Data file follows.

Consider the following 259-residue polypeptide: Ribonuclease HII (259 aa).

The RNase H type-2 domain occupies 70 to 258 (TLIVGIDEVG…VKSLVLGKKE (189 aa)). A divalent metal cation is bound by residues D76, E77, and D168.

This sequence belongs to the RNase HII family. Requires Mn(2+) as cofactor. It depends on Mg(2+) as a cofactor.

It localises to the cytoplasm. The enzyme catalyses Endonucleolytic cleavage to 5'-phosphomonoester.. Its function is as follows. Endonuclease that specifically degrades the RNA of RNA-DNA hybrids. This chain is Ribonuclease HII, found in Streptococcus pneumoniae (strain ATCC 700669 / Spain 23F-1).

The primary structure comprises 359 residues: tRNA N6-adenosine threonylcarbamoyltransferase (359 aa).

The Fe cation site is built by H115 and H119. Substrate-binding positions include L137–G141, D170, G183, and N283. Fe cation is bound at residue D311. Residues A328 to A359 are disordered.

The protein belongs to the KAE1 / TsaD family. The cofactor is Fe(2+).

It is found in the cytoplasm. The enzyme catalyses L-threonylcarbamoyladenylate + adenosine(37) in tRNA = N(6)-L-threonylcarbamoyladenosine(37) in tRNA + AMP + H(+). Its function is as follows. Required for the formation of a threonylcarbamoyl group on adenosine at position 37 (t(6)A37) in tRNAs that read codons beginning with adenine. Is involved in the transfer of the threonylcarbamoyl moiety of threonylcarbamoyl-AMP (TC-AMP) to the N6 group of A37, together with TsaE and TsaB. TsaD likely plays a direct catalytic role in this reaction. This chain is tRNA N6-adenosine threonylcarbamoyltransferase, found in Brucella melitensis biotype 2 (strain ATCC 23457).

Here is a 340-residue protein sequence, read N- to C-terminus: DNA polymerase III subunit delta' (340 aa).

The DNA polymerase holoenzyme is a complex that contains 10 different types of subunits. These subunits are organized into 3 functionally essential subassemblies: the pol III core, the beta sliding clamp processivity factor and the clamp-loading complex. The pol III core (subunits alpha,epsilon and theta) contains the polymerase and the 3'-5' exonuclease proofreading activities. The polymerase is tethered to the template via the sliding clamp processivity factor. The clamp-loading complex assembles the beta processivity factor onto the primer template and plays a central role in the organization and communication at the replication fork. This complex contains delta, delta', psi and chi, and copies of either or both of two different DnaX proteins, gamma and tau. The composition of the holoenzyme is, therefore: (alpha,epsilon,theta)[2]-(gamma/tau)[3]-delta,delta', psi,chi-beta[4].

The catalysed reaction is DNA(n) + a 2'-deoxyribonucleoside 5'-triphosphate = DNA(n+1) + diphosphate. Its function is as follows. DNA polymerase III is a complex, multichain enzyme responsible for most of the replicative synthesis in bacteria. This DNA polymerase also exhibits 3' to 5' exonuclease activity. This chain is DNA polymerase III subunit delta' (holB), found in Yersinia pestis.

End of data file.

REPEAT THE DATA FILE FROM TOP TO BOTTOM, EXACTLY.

Consider the following 259-residue polypeptide: Ribonuclease HII (259 aa).

The RNase H type-2 domain occupies 70 to 258 (TLIVGIDEVG…VKSLVLGKKE (189 aa)). A divalent metal cation is bound by residues D76, E77, and D168.

This sequence belongs to the RNase HII family. Requires Mn(2+) as cofactor. It depends on Mg(2+) as a cofactor.

It localises to the cytoplasm. The enzyme catalyses Endonucleolytic cleavage to 5'-phosphomonoester.. Its function is as follows. Endonuclease that specifically degrades the RNA of RNA-DNA hybrids. This chain is Ribonuclease HII, found in Streptococcus pneumoniae (strain ATCC 700669 / Spain 23F-1).

The primary structure comprises 359 residues: tRNA N6-adenosine threonylcarbamoyltransferase (359 aa).

The Fe cation site is built by H115 and H119. Substrate-binding positions include L137–G141, D170, G183, and N283. Fe cation is bound at residue D311. Residues A328 to A359 are disordered.

The protein belongs to the KAE1 / TsaD family. The cofactor is Fe(2+).

It is found in the cytoplasm. The enzyme catalyses L-threonylcarbamoyladenylate + adenosine(37) in tRNA = N(6)-L-threonylcarbamoyladenosine(37) in tRNA + AMP + H(+). Its function is as follows. Required for the formation of a threonylcarbamoyl group on adenosine at position 37 (t(6)A37) in tRNAs that read codons beginning with adenine. Is involved in the transfer of the threonylcarbamoyl moiety of threonylcarbamoyl-AMP (TC-AMP) to the N6 group of A37, together with TsaE and TsaB. TsaD likely plays a direct catalytic role in this reaction. This chain is tRNA N6-adenosine threonylcarbamoyltransferase, found in Brucella melitensis biotype 2 (strain ATCC 23457).

Here is a 340-residue protein sequence, read N- to C-terminus: DNA polymerase III subunit delta' (340 aa).

The DNA polymerase holoenzyme is a complex that contains 10 different types of subunits. These subunits are organized into 3 functionally essential subassemblies: the pol III core, the beta sliding clamp processivity factor and the clamp-loading complex. The pol III core (subunits alpha,epsilon and theta) contains the polymerase and the 3'-5' exonuclease proofreading activities. The polymerase is tethered to the template via the sliding clamp processivity factor. The clamp-loading complex assembles the beta processivity factor onto the primer template and plays a central role in the organization and communication at the replication fork. This complex contains delta, delta', psi and chi, and copies of either or both of two different DnaX proteins, gamma and tau. The composition of the holoenzyme is, therefore: (alpha,epsilon,theta)[2]-(gamma/tau)[3]-delta,delta', psi,chi-beta[4].

The catalysed reaction is DNA(n) + a 2'-deoxyribonucleoside 5'-triphosphate = DNA(n+1) + diphosphate. Its function is as follows. DNA polymerase III is a complex, multichain enzyme responsible for most of the replicative synthesis in bacteria. This DNA polymerase also exhibits 3' to 5' exonuclease activity. This chain is DNA polymerase III subunit delta' (holB), found in Yersinia pestis.